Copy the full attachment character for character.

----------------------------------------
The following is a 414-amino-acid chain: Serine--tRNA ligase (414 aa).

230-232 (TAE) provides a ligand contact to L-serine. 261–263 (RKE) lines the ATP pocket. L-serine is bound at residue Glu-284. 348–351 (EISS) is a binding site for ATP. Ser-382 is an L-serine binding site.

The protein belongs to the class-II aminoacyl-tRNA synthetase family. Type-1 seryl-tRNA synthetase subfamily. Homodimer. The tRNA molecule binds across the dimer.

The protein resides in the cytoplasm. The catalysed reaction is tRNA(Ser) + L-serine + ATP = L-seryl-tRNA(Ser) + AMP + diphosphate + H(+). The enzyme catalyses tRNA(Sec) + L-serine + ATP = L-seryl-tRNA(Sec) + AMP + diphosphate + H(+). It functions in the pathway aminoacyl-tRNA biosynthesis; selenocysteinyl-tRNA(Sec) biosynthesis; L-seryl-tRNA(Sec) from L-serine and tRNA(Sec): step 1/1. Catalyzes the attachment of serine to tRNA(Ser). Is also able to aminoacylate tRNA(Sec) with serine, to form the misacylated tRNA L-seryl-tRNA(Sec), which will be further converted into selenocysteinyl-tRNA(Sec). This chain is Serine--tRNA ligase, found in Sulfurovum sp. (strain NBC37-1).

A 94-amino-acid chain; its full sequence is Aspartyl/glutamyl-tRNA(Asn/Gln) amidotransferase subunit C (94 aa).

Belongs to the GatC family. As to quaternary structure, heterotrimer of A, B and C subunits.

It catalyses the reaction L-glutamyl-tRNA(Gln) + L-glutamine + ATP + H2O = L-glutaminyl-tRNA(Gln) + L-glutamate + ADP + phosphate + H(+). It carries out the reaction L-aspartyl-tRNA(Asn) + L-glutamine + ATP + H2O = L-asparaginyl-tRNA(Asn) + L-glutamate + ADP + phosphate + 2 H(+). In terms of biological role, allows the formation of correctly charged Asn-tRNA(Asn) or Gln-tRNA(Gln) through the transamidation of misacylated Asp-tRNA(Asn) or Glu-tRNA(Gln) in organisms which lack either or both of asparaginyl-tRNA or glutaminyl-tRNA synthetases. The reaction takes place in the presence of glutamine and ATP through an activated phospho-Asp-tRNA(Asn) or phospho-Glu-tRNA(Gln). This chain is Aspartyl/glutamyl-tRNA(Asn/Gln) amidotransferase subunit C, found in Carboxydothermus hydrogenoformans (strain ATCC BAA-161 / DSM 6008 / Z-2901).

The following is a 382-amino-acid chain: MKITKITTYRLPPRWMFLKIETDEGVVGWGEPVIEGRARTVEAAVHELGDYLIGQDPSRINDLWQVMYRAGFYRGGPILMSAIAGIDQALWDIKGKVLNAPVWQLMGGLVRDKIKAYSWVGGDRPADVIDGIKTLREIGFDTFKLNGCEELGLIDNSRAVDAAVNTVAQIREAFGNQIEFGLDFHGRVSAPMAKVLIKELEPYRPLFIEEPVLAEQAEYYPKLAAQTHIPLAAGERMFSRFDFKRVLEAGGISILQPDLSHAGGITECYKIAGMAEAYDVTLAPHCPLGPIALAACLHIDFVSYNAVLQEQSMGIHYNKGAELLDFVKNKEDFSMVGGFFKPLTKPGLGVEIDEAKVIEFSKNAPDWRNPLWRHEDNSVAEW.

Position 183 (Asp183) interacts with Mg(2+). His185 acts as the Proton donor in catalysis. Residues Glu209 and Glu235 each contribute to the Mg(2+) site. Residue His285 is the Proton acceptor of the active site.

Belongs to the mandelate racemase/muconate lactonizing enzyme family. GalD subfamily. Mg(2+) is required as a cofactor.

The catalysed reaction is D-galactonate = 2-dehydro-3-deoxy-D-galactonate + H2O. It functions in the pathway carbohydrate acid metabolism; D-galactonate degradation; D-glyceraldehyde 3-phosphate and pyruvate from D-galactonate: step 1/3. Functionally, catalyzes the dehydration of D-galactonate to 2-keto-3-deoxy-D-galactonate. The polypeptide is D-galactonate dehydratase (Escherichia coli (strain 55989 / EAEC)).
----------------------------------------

The following is a 414-amino-acid chain: Serine--tRNA ligase (414 aa).

230-232 (TAE) provides a ligand contact to L-serine. 261–263 (RKE) lines the ATP pocket. L-serine is bound at residue Glu-284. 348–351 (EISS) is a binding site for ATP. Ser-382 is an L-serine binding site.

The protein belongs to the class-II aminoacyl-tRNA synthetase family. Type-1 seryl-tRNA synthetase subfamily. Homodimer. The tRNA molecule binds across the dimer.

The protein resides in the cytoplasm. The catalysed reaction is tRNA(Ser) + L-serine + ATP = L-seryl-tRNA(Ser) + AMP + diphosphate + H(+). The enzyme catalyses tRNA(Sec) + L-serine + ATP = L-seryl-tRNA(Sec) + AMP + diphosphate + H(+). It functions in the pathway aminoacyl-tRNA biosynthesis; selenocysteinyl-tRNA(Sec) biosynthesis; L-seryl-tRNA(Sec) from L-serine and tRNA(Sec): step 1/1. Catalyzes the attachment of serine to tRNA(Ser). Is also able to aminoacylate tRNA(Sec) with serine, to form the misacylated tRNA L-seryl-tRNA(Sec), which will be further converted into selenocysteinyl-tRNA(Sec). This chain is Serine--tRNA ligase, found in Sulfurovum sp. (strain NBC37-1).

A 94-amino-acid chain; its full sequence is Aspartyl/glutamyl-tRNA(Asn/Gln) amidotransferase subunit C (94 aa).

Belongs to the GatC family. As to quaternary structure, heterotrimer of A, B and C subunits.

It catalyses the reaction L-glutamyl-tRNA(Gln) + L-glutamine + ATP + H2O = L-glutaminyl-tRNA(Gln) + L-glutamate + ADP + phosphate + H(+). It carries out the reaction L-aspartyl-tRNA(Asn) + L-glutamine + ATP + H2O = L-asparaginyl-tRNA(Asn) + L-glutamate + ADP + phosphate + 2 H(+). In terms of biological role, allows the formation of correctly charged Asn-tRNA(Asn) or Gln-tRNA(Gln) through the transamidation of misacylated Asp-tRNA(Asn) or Glu-tRNA(Gln) in organisms which lack either or both of asparaginyl-tRNA or glutaminyl-tRNA synthetases. The reaction takes place in the presence of glutamine and ATP through an activated phospho-Asp-tRNA(Asn) or phospho-Glu-tRNA(Gln). This chain is Aspartyl/glutamyl-tRNA(Asn/Gln) amidotransferase subunit C, found in Carboxydothermus hydrogenoformans (strain ATCC BAA-161 / DSM 6008 / Z-2901).

The following is a 382-amino-acid chain: MKITKITTYRLPPRWMFLKIETDEGVVGWGEPVIEGRARTVEAAVHELGDYLIGQDPSRINDLWQVMYRAGFYRGGPILMSAIAGIDQALWDIKGKVLNAPVWQLMGGLVRDKIKAYSWVGGDRPADVIDGIKTLREIGFDTFKLNGCEELGLIDNSRAVDAAVNTVAQIREAFGNQIEFGLDFHGRVSAPMAKVLIKELEPYRPLFIEEPVLAEQAEYYPKLAAQTHIPLAAGERMFSRFDFKRVLEAGGISILQPDLSHAGGITECYKIAGMAEAYDVTLAPHCPLGPIALAACLHIDFVSYNAVLQEQSMGIHYNKGAELLDFVKNKEDFSMVGGFFKPLTKPGLGVEIDEAKVIEFSKNAPDWRNPLWRHEDNSVAEW.

Position 183 (Asp183) interacts with Mg(2+). His185 acts as the Proton donor in catalysis. Residues Glu209 and Glu235 each contribute to the Mg(2+) site. Residue His285 is the Proton acceptor of the active site.

Belongs to the mandelate racemase/muconate lactonizing enzyme family. GalD subfamily. Mg(2+) is required as a cofactor.

The catalysed reaction is D-galactonate = 2-dehydro-3-deoxy-D-galactonate + H2O. It functions in the pathway carbohydrate acid metabolism; D-galactonate degradation; D-glyceraldehyde 3-phosphate and pyruvate from D-galactonate: step 1/3. Functionally, catalyzes the dehydration of D-galactonate to 2-keto-3-deoxy-D-galactonate. The polypeptide is D-galactonate dehydratase (Escherichia coli (strain 55989 / EAEC)).